I am a graduate from Bates. The institution recently has gone the route of appeasement for any outrage or controversy. I wish Bates would stand for any sort of principle rather than replying with lawyer speak and covering their behinds. There is a serious problem with the powers that be, and their relationship with students. Here’s to hoping Bates gains some integrity, because responses like these are ruining the institution’s reputation.

  • M

    Matthew Chlastawa '20Feb 21, 2024 at 5:04 PM

    While not an alum of debate, I hope that my experience in the Rhetoric Department and efforts in the competitive field as a Bobcat add some ethos to my perspective here. Organizations live and die by their leaders; if the students cannot, will not, or should not support their leader, then the team will not thrive. I assume that the world of debate is much like any other competitive endeavor: if you’re fighting internally, there is very little chance you will be ready for the challenges that come in the face of external competition. As such, as an alum who wants to see Bobcats win, I’d like to amplify what fellow alum Dylan Desjardins ’18 has said and add a call to action for the Bates Administration responsible for cleaning up this mess: find a new leader for the program who will serve with ardor and devotion the students who enter the verbal battlefield wearing garnet.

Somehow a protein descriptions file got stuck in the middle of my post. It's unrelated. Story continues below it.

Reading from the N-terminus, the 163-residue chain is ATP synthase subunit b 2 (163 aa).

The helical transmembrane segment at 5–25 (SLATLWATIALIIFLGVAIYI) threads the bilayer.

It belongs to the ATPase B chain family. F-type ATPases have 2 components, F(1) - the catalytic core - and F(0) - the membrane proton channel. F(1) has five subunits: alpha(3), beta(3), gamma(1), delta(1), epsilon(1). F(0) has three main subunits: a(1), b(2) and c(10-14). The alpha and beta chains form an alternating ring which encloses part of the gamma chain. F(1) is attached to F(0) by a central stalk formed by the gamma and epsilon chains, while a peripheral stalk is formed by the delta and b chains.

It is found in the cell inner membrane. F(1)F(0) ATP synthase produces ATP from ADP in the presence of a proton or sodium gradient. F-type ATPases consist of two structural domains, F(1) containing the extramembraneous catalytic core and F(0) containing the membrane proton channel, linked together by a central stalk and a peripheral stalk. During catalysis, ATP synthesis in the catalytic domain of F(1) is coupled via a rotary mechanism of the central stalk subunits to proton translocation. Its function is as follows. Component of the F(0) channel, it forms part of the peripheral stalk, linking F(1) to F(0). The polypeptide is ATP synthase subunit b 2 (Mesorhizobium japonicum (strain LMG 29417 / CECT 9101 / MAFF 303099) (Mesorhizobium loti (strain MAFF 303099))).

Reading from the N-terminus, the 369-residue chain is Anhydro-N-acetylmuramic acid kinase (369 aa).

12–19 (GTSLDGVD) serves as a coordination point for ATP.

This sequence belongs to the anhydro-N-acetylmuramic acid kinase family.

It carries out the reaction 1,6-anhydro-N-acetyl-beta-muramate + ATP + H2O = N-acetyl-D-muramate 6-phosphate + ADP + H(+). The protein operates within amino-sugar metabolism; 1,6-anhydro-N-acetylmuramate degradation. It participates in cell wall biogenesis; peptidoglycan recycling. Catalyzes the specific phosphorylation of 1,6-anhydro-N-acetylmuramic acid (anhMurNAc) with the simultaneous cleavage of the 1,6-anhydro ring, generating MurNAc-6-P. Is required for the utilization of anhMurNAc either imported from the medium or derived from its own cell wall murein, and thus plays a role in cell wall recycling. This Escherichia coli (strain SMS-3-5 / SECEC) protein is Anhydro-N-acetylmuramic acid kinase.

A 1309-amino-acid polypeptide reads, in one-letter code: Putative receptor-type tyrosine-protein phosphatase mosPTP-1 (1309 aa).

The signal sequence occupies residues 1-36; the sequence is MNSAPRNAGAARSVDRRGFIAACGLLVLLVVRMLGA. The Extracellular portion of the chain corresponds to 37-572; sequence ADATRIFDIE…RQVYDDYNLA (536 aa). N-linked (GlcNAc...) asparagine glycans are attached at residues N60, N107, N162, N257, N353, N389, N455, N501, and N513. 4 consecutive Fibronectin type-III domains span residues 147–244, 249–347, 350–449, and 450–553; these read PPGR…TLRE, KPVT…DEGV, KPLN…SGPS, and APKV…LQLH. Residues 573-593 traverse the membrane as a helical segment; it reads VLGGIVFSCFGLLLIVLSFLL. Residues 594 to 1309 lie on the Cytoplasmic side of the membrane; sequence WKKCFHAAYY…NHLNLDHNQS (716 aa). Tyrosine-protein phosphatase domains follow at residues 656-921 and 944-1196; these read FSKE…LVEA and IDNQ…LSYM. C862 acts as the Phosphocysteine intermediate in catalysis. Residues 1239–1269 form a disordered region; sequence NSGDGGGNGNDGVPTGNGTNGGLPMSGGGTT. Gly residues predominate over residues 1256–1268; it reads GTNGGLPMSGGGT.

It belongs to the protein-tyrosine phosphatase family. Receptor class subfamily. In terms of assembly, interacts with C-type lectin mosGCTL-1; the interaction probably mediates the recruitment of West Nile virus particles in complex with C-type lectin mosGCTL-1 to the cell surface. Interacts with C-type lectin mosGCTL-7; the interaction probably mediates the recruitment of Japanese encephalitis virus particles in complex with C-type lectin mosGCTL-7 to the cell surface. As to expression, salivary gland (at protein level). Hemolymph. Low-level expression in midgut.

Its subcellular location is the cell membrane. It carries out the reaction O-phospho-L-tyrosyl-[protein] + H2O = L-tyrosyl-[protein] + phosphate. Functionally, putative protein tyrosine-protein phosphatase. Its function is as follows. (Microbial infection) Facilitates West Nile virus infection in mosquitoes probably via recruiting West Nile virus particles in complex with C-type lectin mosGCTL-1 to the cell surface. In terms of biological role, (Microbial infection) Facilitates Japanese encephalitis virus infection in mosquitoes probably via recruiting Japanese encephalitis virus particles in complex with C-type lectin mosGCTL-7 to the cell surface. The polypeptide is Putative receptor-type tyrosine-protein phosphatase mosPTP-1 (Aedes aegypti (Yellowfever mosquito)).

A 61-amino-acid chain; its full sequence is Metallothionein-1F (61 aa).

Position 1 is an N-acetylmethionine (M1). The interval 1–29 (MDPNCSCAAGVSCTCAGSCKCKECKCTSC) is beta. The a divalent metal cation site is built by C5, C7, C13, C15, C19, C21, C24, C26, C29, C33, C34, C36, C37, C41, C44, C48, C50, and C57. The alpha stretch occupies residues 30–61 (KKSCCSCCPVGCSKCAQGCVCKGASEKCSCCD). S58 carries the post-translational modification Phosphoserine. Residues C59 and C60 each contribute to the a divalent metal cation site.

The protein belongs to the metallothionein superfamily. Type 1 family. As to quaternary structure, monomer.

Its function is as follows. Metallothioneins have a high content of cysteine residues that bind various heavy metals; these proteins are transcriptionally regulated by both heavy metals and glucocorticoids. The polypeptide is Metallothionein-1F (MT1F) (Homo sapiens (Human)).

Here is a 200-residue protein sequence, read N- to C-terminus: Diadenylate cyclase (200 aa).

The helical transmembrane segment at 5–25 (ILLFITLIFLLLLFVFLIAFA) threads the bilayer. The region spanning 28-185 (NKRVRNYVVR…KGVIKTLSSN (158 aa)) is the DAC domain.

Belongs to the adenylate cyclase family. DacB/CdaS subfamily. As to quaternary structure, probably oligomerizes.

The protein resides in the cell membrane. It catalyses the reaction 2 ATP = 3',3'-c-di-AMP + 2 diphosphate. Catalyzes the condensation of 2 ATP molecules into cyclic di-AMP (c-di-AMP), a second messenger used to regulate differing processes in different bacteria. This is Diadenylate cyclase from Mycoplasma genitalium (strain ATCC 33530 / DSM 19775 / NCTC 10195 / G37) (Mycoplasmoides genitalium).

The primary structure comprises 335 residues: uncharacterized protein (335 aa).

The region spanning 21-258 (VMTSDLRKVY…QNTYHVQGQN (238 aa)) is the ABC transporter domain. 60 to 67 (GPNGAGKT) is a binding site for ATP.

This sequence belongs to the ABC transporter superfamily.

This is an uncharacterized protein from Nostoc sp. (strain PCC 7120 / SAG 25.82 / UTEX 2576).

• C

    ChrisFeb 21, 2024 at 1:13 PM

    Everything described here seems very un-Bates-like.

    Advice to Bates administration: avoid resorting to lawyer-speak about being “fully committed to reviewing [the claims] thoroughly…” I’m sure Bates has good intentions here, but these types of bland statements are usually the first sign that everyone is going to be utterly disappointed by what comes next.

    Regardless of where the truth lies, everything here has already spun out-of-hand; it should never have reached this point. Take ownership of whatever missteps led to this, be transparent about the facts and hold people accountable.

    In other words, try to be what we all love about Bates. Don’t sit on your hands, wait for an issue like this to explode, and then issue a generic copy-and-paste lawyer statement assuring us that all will be well.